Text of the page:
Tag Archives: spring flowers

Woodland Garlic.

It’s the time of year when English woodlands come alive with Spring flowers. Bluebells of course and another indicator of ancient woodland, Wild Garlic. White starry globes carpeted the ground admist a sea of fresh green leaves when Hugo and I visited a local woods.

A tweet by Nature Writer Robert McFarlane ~ “Buckrams” — one of many common names for Allium ursinum, aka wild garlic, bear-leek, ramsons; filling forest floors with millions of white stars & forest air with garlicky scent. Ancient woodland indicator, bluebell co-conspirator, soup-maker…

Wild Garlic is a foraging food. I did in fact once collect the leaves to make some Wild Garlic & Cheese scones. Click Here for a baking post. It doesn’t happen often. ..

The plants Latin name is Allium Ursium. Ursium is Latin for Bear. Brown Bears once roamed our forests and wild garlic bulbs were a favourite meal of theirs. Wild Boars love them too and the flowers are popular with pollinators.

I adore Bluebells of course, Woodlands of Wild Garlic are a little bit special too.

Which woodlands do you like to visit for their floral displays?

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Delightful Dalemain.

Dalemain Mansion.

Between the recent storms last week we spent a couple of days up North in The Eden Valley of Cumbria. If you ever fancy a short dog friendly/ pram friendly walk there, I can recommend a nice one between the village of Dacre and the neighboring Dalemain Estate. Situated 2 miles from Ullswater this walk follows a quiet track and mostly avoids mud. Hurrah!

Spot The Dacre 🐻 Bear?

We parked opposite The Horse & Farrier Pub in Dacre and had a quick nosy in St Andrews churchyard to see the Dacre Bears. Four crudely carved stone creatures can be found amongst the gravestones. You can read more about them here.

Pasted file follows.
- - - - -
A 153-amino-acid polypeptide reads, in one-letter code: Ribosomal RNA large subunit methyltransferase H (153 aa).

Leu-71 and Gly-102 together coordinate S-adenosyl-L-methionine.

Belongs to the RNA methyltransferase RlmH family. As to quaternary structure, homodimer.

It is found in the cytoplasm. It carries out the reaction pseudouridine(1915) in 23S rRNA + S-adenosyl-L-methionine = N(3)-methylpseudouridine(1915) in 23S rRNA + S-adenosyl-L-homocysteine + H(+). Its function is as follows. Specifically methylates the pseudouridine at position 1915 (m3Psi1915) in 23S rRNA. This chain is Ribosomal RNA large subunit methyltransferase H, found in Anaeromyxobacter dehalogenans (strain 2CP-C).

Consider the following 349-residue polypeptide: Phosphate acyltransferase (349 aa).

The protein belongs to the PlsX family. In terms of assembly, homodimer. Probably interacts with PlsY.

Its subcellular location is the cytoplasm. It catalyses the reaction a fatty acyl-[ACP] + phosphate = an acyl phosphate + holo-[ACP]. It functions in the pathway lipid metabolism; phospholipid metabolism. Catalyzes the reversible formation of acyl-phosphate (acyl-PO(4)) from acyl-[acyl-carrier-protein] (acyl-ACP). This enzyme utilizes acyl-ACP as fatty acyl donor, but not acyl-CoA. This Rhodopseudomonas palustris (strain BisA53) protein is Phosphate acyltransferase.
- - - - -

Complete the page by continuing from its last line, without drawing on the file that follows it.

The Public Footpath took us past Dacre Castle, a 14th Century Pele Tower, now used as a private residence. And then on into the grounds of Dalemain Mansion. We have walked here before from the lakeside village of Pooley Bridge. The route is part of The Ullswater Way known as The Marmalade March, due to The World Famous Marmalade Awards that are held at Dalemain every year.

Dacre Castle.
Snowdrops.

We soon came across some beautiful snowdrops and other signs of Spring, Winter Aconites and pretty in pink Lungwort. In the fields just above the Mansion , Wil spied someone watching us….

Curious Fallow Deer Family.
Lungwort.

Lunch time beckoned so we headed for the Tea Room inside the Old Barn. Even though it was during the Half Term Holidays the place was deserted. Perhaps the imminence of Storm Eunice had scuppered people’s plans. Dogs are now welcome inside the Tea Room , so no need for us to sit outside in the blustery courtyard. 😁